Europe and smaller
communities of Asia
7,820,654 1,523,361 717,369 47.1%
and Africa)

On the basis of these facts we are able
to speculate regarding the obligations met
and the shortcomings.
It is evident that in countries of oppres-
sion or restriction the percentage of Jewish
children acquiring Jewish training is larger.
This is true especially in Moslem countries
and in Iran where, in spite of the good re-
lations between Jews and non-Jews, the fact
that ancient Persia is a Moslem country
creates the need to send Jewish children to
Jewish schools. But even in Iran the percen-
tage of Jewish children in Jewish schools is
only 67. In South Africa, where strong Jewish
communities have been established, oply 58
per cent of Jewish children are receiving a
Jewish education.
The percentages may be &own because
in many instances Jewish parents send only
the boys to Jewish schools and the girls are
deprived of Jewish training. If this is so, then
the problem is not minimized but assumes
added seriousness in the matter of meeting
the obligations to the Jewish girls who must,
in adulthood, be counted upon to build good
Jewish homes.
The figure given for the United States
does not inspire jubilation. There is no doubt

of sour - children:

Especially noteworthy is the author's description of Arab leader-
ship. He indicates the extremisms that are inevitable, and he evaluates
the fermentations as a result of experiences attained living under
Israeli rule. The changes in the economic status of many Arabs simi-
larly are part of the effect of the trends that have resulted from the-
new life of the Arab minority.

Ilistadrut's influence is indicated, and the association of Arab
workers in the Israel labor movement has had its strongest effects in
assuring a measure of friendship and cordiality between the Jewish
majority and the Arab minority.

Dr. Landau is optimistic. He declares: "As vigorous activity
by the Arab minorities continues, and as the Arab minority increas-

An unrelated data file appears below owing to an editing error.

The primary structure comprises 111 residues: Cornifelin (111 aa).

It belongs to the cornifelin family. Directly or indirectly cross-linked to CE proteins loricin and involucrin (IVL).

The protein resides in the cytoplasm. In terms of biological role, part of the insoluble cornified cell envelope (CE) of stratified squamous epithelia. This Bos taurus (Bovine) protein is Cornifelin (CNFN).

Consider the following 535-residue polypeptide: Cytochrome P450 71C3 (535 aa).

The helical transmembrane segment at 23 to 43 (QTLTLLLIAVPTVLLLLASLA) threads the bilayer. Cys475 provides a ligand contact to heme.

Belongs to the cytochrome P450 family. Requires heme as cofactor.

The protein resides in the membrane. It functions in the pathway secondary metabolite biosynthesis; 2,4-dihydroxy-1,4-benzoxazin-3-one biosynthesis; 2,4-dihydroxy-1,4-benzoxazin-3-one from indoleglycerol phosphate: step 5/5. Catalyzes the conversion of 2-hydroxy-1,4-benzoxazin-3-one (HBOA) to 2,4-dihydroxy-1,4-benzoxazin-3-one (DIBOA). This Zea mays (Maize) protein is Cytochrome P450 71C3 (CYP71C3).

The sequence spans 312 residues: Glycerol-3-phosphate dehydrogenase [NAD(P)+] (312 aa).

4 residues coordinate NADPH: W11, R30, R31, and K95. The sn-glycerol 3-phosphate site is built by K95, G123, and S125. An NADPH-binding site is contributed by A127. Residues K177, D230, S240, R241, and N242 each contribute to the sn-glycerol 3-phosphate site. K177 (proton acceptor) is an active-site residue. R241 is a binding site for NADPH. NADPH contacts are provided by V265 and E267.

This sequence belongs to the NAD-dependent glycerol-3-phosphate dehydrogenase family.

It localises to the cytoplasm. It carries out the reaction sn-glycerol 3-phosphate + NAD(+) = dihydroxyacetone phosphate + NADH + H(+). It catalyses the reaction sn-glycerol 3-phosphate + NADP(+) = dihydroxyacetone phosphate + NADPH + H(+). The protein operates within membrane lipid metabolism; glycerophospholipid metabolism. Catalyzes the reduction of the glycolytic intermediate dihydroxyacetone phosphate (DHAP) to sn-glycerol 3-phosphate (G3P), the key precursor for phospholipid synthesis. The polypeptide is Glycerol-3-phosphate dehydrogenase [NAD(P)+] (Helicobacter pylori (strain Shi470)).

ingly appreciates the positive results of progress achieved and

shares in the dynamic activity within Israel, confrontation may
well change into cooperation, and thence into integration."

Appendices to this volume have notable importance in considering
the vital subject of the Arabs of Israel. Dr. Landau starts - with the
statement by Rustum Bastuni, the eminent Arab Nazareth leader, on
the intergration of Arabs in Israel, and it is a positive approach
marked by optimism and emphasis on improving existing conditions.
Supplementing it is the Communist Arabs' declaration criticizing Israeli
policies but speaking of the best interests of all the people of IsraeL
Then there is an Arab students' appeal for funds to assist those

studying at the Hebrew University. Another appendix, Al-Ard's memo-
randum, indicts Israel. But there is an appeal for Arab-Israel peace in
excerpts from a pamphlet, "Israeli Arab Awareness."




A statement on Knesset elections is reproduced from a report
by Amnon Lin of the Israel-Arab department. Histadrut Congress
resolutions are quoted, and special interest attaches to the first
speech by an Arab member of the Knesset — that of Amin Salim
Jarjura delivered Feb. 15, 1949, in which he asked for a demonstra-
tion of justice and righteousness.
the Arab
;
There is quoted the "Quo Vadis" question uttered by
while ful-
Al-Rabita monthly, urging demands for full rights for Arabs

filling obligations to Israel.

Students of the aggravated question will be additionally enlightened
by the interviews that were cqnducted with Arabs.

Dr. Landau has added immeasurably to an understanding of

, issue with this enlightening work.

the